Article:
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Bible Commentaries

Ellicott's Commentary for English Readers

Song of Solomon 3

 

 

Verse 1

III.

(1) A reminiscence (elaborated in Song of Solomon 5:2 seq.) of the intensity of their love before their union, put by the poet into his lady’s mouth. She “arises from dreams” of him, and goes to find him.


Verse 3

(3) The watchmen that go about the city.—“Henceforward until morning the streets are deserted and silent, with only here and there a company returning from a visit, with a servant bearing a lantern before them. The city-guard creeps softly about in utter darkness, and apprehends all found walking in the streets without a light” (Thomson, Land and Book, p. 32—in description of Beirût).


Verse 4

(4) I held him . . .—Bossuet, following Bede, regards this as prophetic of Mary Magdalen (type of the Church) on the morning of the Resurrection.


Verse 6

(6) Who is this that cometh.—The dramatic feeling is decidedly shown in the passage introduced by this verse, but we still regard it as a scene passing only in the theatre of the fancy, introduced by the poet in his Epithalamium, partly from his sympathy with all newly-wedded people, partly (as Song of Solomon 8:11) to contrast the simplicity of his own espousals, of which all the joy centred in true love, with the pomp and magnificence of a royal marriage, which was a State ceremony.

Wilderness.—Heb., midbar. The idea is that of a wide open space, with or without pasture: the country of nomads, as distinguished from that of a settled population. With the article (as here) generally of the desert of Arabia, but also of the tracts of country on the frontiers of Palestine (Joshua 8:16; Judges 1:16; comp. Matthew 3:1, &c). Here = the country.

Like pillars of smoke.—The custom of heading a cortege with incense is both very ancient and very general in the East: probably a relic of religious ceremonials where gods were carried in processions. For Frankincense, see Exodus 30:34.


Verse 7

(7) Bed.—Heb., mitta. Probably, from context, a litter.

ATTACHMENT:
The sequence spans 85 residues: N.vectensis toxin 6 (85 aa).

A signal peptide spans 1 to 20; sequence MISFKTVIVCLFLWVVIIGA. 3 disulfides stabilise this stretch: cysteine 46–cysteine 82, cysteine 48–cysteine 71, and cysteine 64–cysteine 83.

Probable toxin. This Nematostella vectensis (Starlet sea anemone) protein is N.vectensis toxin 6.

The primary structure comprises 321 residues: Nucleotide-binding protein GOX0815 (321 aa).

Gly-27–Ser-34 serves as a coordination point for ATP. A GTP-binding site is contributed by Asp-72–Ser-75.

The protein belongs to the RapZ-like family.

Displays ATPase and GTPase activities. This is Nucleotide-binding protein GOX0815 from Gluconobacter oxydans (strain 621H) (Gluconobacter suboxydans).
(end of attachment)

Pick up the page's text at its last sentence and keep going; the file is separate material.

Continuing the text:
Verse 8

(8) Because of fear—i.e., because of the alarms common at night. For fear in the sense of object of fear, comp. Psalms 91:5; Proverbs 3:25.


Verse 9

(9) A chariot.—Marg., bed; Heb., appiryôn. A word of very doubtful etymology. Its derivation has been sought in Hebrew, Persian, Greek, and Sanskrit. The LXX. render φορεῖον; Vulg., ferculum; and it seems natural, with Gesenius, to trace the three words to the root common in parah, φέρω, fero, fahren, bear, and possibly the sign of such a common origin in the Sanskrit pargana = a saddle (Hitzig). At all events, appiryôn must be a palanquin, or litter, both from the context, which describes the approach of a royal cortége, and from the description given of it, where the word translated covering suggests the notion of a movable litter, rather than of a State bed.


Verse 10

(10) Bottom.—Heb., rephidah = supports. Probably the back of the litter on which the occupant leaned.

The midst thereof . . .—Literally, its interior paved love from the daughters of Jerusalem. There are three possible renderings. (1) Its interior made bright by a lovely girl of, &c; and (2) its interior paved in a lovely way by, &c; (3) its interior tesselated as a mark of love by, &c. The last of these does the least violence to the text as it stands, but very possibly some words have dropped out between ratzuph, paved, and ahabah, love.

 


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Bibliography Information
Ellicott, Charles John. "Commentary on Song of Solomon 3:4". "Ellicott's Commentary for English Readers". http://odl.studylight.org/commentaries/ebc/song-of-solomon-3.html. 1905.

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